Symposium: American Art in Dialogue with Africa and its Diaspora
November 7, 2013
Kathleen Joyce, intern in American Art's Research and Scholars Center, recaps our symposium American Art in Dialogue with Africa and its Diaspora made possible by the Terra Foundation for American Art. The symposium took place on October 4-5, 2013. If you missed it, view the webcast of the entire event.
Not even the government shutdown could stop our symposium American Art in Dialogue with Africa and its Diaspora from taking place on October 4th and 5th. Though the Smithsonian American Art Museum was closed, the National Museum for Women in the Arts saved the day by generously offering us the use of its auditorium. Museum directors Elizabeth Broun of the Smithsonian American Art Museum and Johnnetta Cole of the National Museum of African Art welcomed an enthusiastic group of 175 scholars, artists, collectors, and students from across the United States, Europe, and Africa. Attendees filled the NMWA's auditorium to discuss Africa's influence on American art. The intimate venue encouraged attendees to mingle and actively engage with each other's work.
The speakers delivered papers on a wide variety of topics, from nineteenth-century portraiture to the influence of African textile design on contemporary art. While most speakers examined the contributions of one or two artists in context, Krista Thompson presented a new methodology she termed "critical fabulation"—postulating what might have happened to light artist Tom Lloyd in an alternate history of his career. Her unusual paper demonstrated an inventive mode of scholarship that could shed light on previously invisible artists.
There were resonances between many of the talks. University of Delaware professor Camara Dia Holloway spoke about photographer F. Holland Day's 1897 self-portrait posed next to an exoticized black male nude. She engaged both with the tonal and compositional details of this particular photograph as well as Day's oeuvre in its late nineteenth-century context, working on both micro- and macroscopic levels. James Smalls seemed to pick up where she left off, discussing the influence of Senegalese dancer and muse Feral Benga on the modernist imagining of the African male body. University of Maryland's David C. Driskell opened Saturday's talks by highlighting the role African artistic forms and practices have played in his own work, while Rebecca Keegan VanDiver turned her attention to former Howard University professor Loïs Mailou Jones' "routes to her roots."
The audience and the speakers made for a diverse group: scholars and students of American, African American, and African art from three continents were able to meet and compare notes. Amelia Goerlitz, the event's organizer, says that she could not have pulled it off without the aid of many museum interns, volunteers, fellows, and trust-funded staff members. The government shutdown, which coincided with the scheduled symposium, was quite a curveball, but in the end proved no match for the quick thinking and positive attitudes of the organizers and participants. Thanks to their hard work, everything went off without a hitch!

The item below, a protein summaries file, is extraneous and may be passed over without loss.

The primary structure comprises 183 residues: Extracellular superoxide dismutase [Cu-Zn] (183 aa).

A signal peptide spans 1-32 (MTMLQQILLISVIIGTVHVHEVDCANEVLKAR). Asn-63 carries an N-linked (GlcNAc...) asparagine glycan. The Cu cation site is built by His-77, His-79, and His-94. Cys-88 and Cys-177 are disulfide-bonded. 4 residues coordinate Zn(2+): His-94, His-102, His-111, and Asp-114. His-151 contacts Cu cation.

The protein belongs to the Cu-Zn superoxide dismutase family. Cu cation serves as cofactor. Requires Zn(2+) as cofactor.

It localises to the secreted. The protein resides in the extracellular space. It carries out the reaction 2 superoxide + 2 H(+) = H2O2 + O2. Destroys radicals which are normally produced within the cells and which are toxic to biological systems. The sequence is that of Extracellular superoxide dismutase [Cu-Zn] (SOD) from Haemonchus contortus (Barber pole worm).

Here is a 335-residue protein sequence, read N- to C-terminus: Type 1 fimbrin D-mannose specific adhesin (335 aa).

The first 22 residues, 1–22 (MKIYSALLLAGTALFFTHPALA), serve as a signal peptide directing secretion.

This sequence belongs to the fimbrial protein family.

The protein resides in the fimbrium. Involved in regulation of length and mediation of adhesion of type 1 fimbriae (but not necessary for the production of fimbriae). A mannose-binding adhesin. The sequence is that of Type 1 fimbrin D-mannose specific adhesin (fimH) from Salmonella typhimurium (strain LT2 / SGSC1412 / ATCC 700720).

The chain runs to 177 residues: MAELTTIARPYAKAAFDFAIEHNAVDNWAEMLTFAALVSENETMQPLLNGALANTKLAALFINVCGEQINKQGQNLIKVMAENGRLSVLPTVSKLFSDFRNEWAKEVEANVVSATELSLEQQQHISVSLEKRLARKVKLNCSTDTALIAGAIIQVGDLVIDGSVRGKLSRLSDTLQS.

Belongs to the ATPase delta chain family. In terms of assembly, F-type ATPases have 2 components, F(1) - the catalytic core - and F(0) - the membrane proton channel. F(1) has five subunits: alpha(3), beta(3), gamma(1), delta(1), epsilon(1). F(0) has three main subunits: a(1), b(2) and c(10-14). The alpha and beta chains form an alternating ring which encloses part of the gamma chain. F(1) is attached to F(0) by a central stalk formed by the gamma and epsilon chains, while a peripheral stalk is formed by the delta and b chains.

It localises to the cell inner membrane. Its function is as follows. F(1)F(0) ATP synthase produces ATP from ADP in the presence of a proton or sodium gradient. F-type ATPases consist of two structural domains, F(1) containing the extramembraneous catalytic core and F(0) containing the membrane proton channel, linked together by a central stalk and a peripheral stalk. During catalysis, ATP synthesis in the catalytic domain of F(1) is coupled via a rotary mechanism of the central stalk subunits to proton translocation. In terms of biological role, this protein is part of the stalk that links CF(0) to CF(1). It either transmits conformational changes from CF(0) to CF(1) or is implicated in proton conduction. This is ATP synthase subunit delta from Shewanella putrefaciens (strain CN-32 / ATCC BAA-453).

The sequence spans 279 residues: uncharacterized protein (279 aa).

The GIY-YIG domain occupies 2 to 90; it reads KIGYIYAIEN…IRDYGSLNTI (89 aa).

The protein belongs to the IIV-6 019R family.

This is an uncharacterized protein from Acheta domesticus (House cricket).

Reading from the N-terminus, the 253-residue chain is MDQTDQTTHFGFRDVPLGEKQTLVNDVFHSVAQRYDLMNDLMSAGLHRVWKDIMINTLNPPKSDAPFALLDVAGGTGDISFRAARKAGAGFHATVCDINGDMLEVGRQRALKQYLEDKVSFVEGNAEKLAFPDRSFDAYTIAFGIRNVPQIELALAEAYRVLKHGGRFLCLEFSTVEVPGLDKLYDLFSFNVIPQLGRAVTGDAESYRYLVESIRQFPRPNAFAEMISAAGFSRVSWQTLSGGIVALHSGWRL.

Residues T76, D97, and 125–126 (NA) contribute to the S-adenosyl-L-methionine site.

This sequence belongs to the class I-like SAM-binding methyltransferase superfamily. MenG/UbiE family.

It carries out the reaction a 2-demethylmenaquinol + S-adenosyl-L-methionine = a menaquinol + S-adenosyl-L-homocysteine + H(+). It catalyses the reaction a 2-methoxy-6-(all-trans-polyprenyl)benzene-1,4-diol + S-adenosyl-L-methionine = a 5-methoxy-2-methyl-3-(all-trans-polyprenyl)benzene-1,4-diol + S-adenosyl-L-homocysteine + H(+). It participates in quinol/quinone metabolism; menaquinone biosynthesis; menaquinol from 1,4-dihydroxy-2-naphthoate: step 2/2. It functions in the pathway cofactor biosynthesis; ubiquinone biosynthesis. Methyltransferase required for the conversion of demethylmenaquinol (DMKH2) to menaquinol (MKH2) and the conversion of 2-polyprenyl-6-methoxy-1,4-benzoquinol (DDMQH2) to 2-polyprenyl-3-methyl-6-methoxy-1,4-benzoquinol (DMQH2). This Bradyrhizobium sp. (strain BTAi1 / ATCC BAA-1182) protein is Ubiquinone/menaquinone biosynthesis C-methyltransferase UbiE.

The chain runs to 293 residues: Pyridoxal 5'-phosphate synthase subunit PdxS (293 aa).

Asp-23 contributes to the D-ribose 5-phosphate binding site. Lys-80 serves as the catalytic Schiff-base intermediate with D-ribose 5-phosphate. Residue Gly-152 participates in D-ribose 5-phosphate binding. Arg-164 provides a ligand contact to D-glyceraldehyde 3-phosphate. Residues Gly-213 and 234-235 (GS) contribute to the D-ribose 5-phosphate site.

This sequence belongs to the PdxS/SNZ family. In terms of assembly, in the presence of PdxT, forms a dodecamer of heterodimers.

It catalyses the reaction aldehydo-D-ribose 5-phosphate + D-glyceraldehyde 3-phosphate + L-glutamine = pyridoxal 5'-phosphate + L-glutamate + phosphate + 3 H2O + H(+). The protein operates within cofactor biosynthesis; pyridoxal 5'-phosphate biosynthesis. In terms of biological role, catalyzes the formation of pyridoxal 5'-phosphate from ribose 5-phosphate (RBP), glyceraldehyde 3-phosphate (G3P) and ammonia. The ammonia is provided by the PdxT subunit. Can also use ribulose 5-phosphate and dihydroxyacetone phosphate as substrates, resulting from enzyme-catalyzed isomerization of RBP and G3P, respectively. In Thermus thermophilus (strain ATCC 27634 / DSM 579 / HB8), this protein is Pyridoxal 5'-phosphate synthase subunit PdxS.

We had a great time at the Day of the Dead Family Day on November 2nd! Thanks to Bailes de Mi Tierra, for beautiful performances of traditional Mexican folk dances. Visitors got to enjoy lively music provided by El Zol from 107.9 FM, and craft activities including tissue paper flowers, papel picado, making memory books and FACE PAINTING! It was a fun day to remember friends and loved ones who have passed and celebrate with our families and community. Thanks to all who came to share it with us!
Our next Family Day will be our Holiday Festival, Saturday, December 14.
Five Questions with Handi-hour Coordinator Katie Crooks
November 1, 2013
Katie Crooks coordinates the quarterly craft program Handi-hour at the American Art Museum's Renwick Gallery. The Renwick Gallery will close for renovation in December, so we thought now was a good time to catch up with Katie about the popular program and find out what will happen to it while the Renwick is closed. Before the Renwick closes we have one more Handi-hour coming up this coming Wednesday, November 6.
Eye Level: So, what's Handi-hour all about?
Katie Crooks: Handi-hour is the combination of "handicraft" and a "happy hour". It is an event open to anyone 21 and older who enjoys sitting down to craft and socialize with a cold drink (beer or soda). Guests pay an entry fee for two drink tickets, snacks, live music, and all they can craft. Handi-hour is about getting your hands dirty, getting creative, making new friends, learning new skills, and having a great time.
EL: Where did you originally get the idea?
KC: We had been searching for a way to serve younger audiences through our programs and learned about a popular program then being offered by the Museum of Craft and Folk Art (now closed) in San Francisco, called "Craft Bar." We carefully looked at their program model and adjusted it, putting our own unique spin on the event. And that's how Handi-hour started.